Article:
Personal Finance

The Most Important Dates in 2022 for Retirees

by Alli Thomas

Jan 12, 2022

To kick off 2022, I’ve compiled a list of the major dates if you’re nearing or in retirement this year.  

January 1 to March 31 is an important time for both original Medicare and Medicare Advantage.   

For original Medicare, it marked the start of the general enrollment period. If you didn’t sign up for Medicare when you turned 65 or at another point during a special enrollment period, now’s the time to do it. Your Medicare coverage will take effect on July 1, 2022.  

If you’re a Medicare Advantage beneficiary, you can either switch to original Medicare or select a different Advantage plan during this window.  

Read more: Original Medicare vs Medicare Advantage 

If you’re a Social Security recipient, January 1 was the start of a number of changes, including a 5.9% cost of living adjustment and increases to maximum taxable income, full retirement age and annual earnings. 

April 1 isn’t just April Fool’s Day. It’s the deadline for your very first required minimum distribution (RMD) from your traditional IRA or pretax employer retirement plan if you turned 72 last year and didn’t already take an RMD in 2021. (Note that your annual RMD deadline for every year hereafter will be December 31.)   

Read more: 4 Steps to Take to Avoid Paying the Required Minimum Distribution Penalty 

If you’re contributing to a grandchild’s college savings, April 15 is the last day to claim a deduction in Oklahoma, Georgia, Mississippi, Wisconsin, and South Carolina. For Iowa, the deadline is April 30. 

April 18 is the filing deadline for 2021 taxes and 2021 tax extension forms. It’s also the deadline to make 2021 contributions to your IRA. If you’re a resident or business owner in an area that was directly affected by Hurricane Ida (parts of New York, New Jersey, Mississippi and Louisiana) or by the Kentucky tornadoes in December 2021, you may be eligible for a tax filing extension. Check with the IRS here to see if you’re eligible.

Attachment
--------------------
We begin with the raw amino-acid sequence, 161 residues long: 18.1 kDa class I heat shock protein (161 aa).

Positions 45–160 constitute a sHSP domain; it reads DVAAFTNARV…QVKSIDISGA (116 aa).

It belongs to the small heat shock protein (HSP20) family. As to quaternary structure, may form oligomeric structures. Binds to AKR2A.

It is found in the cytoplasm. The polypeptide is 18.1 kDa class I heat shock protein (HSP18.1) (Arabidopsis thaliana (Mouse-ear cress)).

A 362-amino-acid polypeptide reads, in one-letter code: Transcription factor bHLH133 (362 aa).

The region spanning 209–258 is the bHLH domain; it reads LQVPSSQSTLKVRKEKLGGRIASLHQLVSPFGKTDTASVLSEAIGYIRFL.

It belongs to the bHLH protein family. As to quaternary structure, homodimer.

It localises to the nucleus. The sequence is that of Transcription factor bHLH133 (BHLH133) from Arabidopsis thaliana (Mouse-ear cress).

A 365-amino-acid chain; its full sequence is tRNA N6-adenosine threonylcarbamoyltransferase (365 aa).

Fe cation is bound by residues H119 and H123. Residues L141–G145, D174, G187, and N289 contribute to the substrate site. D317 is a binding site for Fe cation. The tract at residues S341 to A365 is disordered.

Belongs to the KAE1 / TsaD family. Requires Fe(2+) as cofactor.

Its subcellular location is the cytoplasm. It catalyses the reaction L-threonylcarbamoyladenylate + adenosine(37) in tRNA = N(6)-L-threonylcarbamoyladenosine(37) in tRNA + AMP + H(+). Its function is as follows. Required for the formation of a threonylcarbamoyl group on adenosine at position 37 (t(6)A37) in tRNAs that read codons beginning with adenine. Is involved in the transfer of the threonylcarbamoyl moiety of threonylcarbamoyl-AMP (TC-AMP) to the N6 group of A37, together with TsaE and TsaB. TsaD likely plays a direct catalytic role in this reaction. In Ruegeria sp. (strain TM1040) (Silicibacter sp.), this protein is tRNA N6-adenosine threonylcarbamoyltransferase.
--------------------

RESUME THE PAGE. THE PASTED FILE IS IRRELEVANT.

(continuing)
By September 30, you will have received your annual notice from Medicare regarding any changes that will take effect in 2023 to benefits and premiums for Part D (drug) or Medicare Advantage plans. 

October is an important month. The 15th is the filing deadline for your 2021 taxes if you opted to take an extension. I hope that you paid any taxes that you owed already (that deadline was back on April 18). 

It’s also the first day of Medicare’s annual open enrollment period, which runs until December 7. During this time, you may switch your coverage from an original Medicare plan to a Medicare Advantage plan—or you may elect a new Advantage plan or Part D coverage. 

December is also a busy month. First, if you have an RMD to take, many experts recommend doing so by the fifteenth of this month to ensure that you don’t miss the 12/31 cutoff and pay a hefty penalty.  

If you wish to make a qualified charitable distribution (QCD)—which also counts toward your annual RMD—you should also try to have it wrapped up by mid-month.  

Finally, you have until the last business day of December to make some last-minute tax-saving moves. These include Roth IRA conversions, donations to charity, extra contributions to your retirement plan, and tax-loss harvesting. It is also the deadline to claim a 529 plan deduction in Washington, DC and 28 other states not named back in April. 

Now’s the best time to get your financial house in order for 2022. If you’ve never worked with a financial advisor, here’s your chance to get professional guidance. Click here to schedule a free, no-obligation appointment.

Request a no-cost, no-obligation advisor consultation today!

Get Started

Share this article

Alli Thomas

Alli Thomas has worked in the financial services industry for nearly 20 years, with a focus on retirement-related investing. She began her career as a FINRA-licensed participant-services call-center associate at Vanguard, and then moved to Principal Financial Group, where she worked closely with employers, assisting with retirement plan set-up and design, selecting appropriate plan investment offerings, and maximizing employee participation through targeted education campaigns and enrollment meetings. Alli has also worked as a qualified 401(k) administrator and registered investment advisor for several small investment firms. She now writes about all things investment- and finance-related, leveraging her extensive experience and passion for retirement planning to help investors make well-informed financial decisions.

Comments are closed.